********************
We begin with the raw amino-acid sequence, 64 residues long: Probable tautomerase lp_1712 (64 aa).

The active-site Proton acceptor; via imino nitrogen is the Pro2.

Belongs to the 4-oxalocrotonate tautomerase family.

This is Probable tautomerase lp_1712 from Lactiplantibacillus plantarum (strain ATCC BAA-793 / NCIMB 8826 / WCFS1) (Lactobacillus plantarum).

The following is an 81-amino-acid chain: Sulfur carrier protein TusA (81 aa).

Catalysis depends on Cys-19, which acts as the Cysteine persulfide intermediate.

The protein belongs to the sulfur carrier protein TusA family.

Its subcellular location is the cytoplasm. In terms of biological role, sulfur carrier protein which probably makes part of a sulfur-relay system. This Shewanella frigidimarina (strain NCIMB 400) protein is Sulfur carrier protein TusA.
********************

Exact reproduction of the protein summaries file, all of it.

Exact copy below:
We begin with the raw amino-acid sequence, 64 residues long: Probable tautomerase lp_1712 (64 aa).

The active-site Proton acceptor; via imino nitrogen is the Pro2.

Belongs to the 4-oxalocrotonate tautomerase family.

This is Probable tautomerase lp_1712 from Lactiplantibacillus plantarum (strain ATCC BAA-793 / NCIMB 8826 / WCFS1) (Lactobacillus plantarum).

The following is an 81-amino-acid chain: Sulfur carrier protein TusA (81 aa).

Catalysis depends on Cys-19, which acts as the Cysteine persulfide intermediate.

The protein belongs to the sulfur carrier protein TusA family.

Its subcellular location is the cytoplasm. In terms of biological role, sulfur carrier protein which probably makes part of a sulfur-relay system. This Shewanella frigidimarina (strain NCIMB 400) protein is Sulfur carrier protein TusA.